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Stop the Bonuses at AIG

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The initials AIG may stand officially for American Insurance Group, but they would better represent: Ain't I Greedy!  This financial conglomerate received some $170 Billion of Federal money through several rounds of the TARP bailout.  Now it wants to pay nearly $170 million more of bonuses to its failed executives, those same executives whose greedy misconduct led to repeated TARP payments in an attempt to save the company.  That will result in total bonuses approaching one billion of our dollars - bonuses paid for failure, incompetence, and excruciatingly-poor judgment at AIG!

AIG maintains that it has contractual obligations to pay out those new bonuses, a view supported by some members of Congress who claim there is no choice in the matter.  Even Obama economic guru Larry Summers has stated publicly that while he detests those bonuses, they cannot be stopped.  Those attitudes show that some members of Congress, and Profesor Summers, are not well-versed in corporate law and are willing to swallow an AIG myth hook, line, and sink-us.

Bonuses represent a form of performance pay, they are not regular compensation.  This means that if the performance is lacking, the bonuses should also be lacking.  While AIG refuses to identify those to whom the bonuses are to be paid, or to provide the amounts of individual bonuses, we know that they are going to the worst of the AIG divisions, the one which engaged in credit swaps and other risky forms of corporate behavior. 

Given that the performance of that division of AIG was horrid, nearly bankrupting the company, and that such bankruptcy was only avoided by nearly $170 Billion of TARP bailout funds, what could possibly justify any bonuses in the first place, let alone any additional ones now?  Further, the funds to pay such bonuses can only be a thinly-disguised transfer of TARP money to the most-undeserving and especially-greedy at AIG.   What our federal government should be doing is making every effort to take back all bonuses already paid, rather than compounding its former errors.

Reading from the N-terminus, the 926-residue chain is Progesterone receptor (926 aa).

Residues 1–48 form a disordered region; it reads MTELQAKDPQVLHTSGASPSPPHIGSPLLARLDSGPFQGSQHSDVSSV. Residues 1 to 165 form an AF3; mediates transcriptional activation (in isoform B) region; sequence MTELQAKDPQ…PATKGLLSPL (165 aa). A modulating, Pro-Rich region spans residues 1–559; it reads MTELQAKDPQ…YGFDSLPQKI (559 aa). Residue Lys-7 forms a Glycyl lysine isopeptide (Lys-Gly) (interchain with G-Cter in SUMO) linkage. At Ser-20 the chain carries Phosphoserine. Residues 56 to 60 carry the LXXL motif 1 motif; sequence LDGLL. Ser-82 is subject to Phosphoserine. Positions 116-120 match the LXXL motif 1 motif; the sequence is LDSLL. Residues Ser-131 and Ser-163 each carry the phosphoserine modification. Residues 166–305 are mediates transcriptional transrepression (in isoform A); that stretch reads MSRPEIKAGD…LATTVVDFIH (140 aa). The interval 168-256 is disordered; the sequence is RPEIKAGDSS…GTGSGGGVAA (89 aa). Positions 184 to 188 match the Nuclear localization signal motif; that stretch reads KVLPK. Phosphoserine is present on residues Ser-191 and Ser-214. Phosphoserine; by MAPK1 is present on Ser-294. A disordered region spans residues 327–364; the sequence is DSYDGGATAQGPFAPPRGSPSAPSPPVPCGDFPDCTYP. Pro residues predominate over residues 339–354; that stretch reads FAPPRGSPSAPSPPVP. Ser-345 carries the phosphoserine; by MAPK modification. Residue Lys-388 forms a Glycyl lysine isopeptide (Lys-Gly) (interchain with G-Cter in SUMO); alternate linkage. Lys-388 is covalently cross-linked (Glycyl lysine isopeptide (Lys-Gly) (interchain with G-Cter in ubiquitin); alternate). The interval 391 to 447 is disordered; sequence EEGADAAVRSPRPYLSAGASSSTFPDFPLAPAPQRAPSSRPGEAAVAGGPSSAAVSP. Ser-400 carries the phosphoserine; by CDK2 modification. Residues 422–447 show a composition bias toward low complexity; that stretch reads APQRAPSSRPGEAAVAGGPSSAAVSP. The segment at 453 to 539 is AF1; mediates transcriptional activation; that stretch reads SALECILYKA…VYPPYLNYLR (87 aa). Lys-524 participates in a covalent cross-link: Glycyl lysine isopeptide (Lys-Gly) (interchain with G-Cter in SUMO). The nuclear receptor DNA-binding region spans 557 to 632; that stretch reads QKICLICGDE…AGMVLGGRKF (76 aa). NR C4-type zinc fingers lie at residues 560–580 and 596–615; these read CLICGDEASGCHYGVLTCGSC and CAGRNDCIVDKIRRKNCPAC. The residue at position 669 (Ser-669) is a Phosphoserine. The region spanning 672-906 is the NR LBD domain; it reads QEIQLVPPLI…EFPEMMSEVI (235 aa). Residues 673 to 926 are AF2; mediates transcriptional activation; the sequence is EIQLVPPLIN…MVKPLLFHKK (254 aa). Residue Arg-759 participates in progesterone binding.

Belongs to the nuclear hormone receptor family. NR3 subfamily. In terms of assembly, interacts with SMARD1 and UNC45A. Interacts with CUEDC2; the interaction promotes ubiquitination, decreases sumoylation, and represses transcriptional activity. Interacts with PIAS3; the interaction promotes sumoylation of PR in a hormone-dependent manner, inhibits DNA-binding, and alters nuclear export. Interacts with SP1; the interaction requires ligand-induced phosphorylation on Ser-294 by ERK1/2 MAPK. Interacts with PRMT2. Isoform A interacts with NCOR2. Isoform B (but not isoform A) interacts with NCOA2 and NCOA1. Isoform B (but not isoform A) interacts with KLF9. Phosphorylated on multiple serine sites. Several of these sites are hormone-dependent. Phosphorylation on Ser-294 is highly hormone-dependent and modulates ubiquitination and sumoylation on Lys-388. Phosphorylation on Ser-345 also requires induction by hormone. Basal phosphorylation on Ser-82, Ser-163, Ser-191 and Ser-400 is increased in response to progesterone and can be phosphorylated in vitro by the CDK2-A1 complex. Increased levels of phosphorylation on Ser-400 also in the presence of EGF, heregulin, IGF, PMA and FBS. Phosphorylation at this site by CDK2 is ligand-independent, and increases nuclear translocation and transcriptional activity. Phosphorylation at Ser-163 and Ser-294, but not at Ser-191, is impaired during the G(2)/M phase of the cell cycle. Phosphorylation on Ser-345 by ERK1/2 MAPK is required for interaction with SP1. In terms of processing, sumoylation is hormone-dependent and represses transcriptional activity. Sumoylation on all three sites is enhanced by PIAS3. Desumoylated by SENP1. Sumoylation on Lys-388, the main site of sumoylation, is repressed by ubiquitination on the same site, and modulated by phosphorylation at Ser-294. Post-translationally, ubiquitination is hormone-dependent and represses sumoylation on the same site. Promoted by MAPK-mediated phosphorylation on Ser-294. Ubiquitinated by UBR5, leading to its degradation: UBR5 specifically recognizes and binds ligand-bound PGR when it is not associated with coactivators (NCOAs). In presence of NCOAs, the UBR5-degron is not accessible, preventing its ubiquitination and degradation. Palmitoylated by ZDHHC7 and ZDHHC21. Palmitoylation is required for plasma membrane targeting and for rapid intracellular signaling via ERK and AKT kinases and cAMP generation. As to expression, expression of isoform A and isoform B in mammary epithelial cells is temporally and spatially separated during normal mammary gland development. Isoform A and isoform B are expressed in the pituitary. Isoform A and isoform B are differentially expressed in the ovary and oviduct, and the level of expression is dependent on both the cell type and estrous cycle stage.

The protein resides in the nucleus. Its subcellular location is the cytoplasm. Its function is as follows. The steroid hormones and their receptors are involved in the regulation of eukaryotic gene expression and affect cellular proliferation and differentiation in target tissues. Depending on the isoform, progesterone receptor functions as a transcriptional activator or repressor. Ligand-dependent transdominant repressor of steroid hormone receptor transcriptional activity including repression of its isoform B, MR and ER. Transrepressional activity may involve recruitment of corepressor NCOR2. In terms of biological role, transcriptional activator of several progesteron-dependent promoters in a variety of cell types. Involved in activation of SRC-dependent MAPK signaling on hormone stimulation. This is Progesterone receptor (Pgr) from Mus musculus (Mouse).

It is claimed that there are private contractual agreements to pay the bonuses to these incompetents -- but the public interest can override a private contract which is so egregious.  The Obama administration's Justice Department should take immediate steps to block those new bonuses in the Federal courts, as well as make every effort to recover what has already been wrongfully paid out to AIG executives.  Congress should immediately demand a full investigation of just what AIG has done with its gigantic share of the TARP bailout.  We already know that tens of billions of dollars were transferred to losing American banks to which AIG owed money, although those same banks had received their own TARP money.  We also know that tens of billions of our dollars went to banks in Britain, France, Germany and elsewhere to whom AIG had obligations.  All of this is shameful.

Had AIG been allowed to fail, our government might have taken it over and provided the same insurance services which AIG claims to provide while the company was reorganized.   Temporarily nationalizing AIG would have been well-justified and much more effective than throwing so much money down the AIG sewer.  Now their new TARP demands are likely to result in throwing good money after the previous money which they merely gave away with few if any strings attached.  There must be no new bailout for AIG -- and no more bonuses, either.  Their stench is bad enough already.


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Author's Biography Eugene Elander has been a progressive social and political activist for decades. As an author, he won the Young Poets Award at 16 from the Dayton Poets Guild for his poem, The Vision. He was chosen Poet Laureate of (more...)

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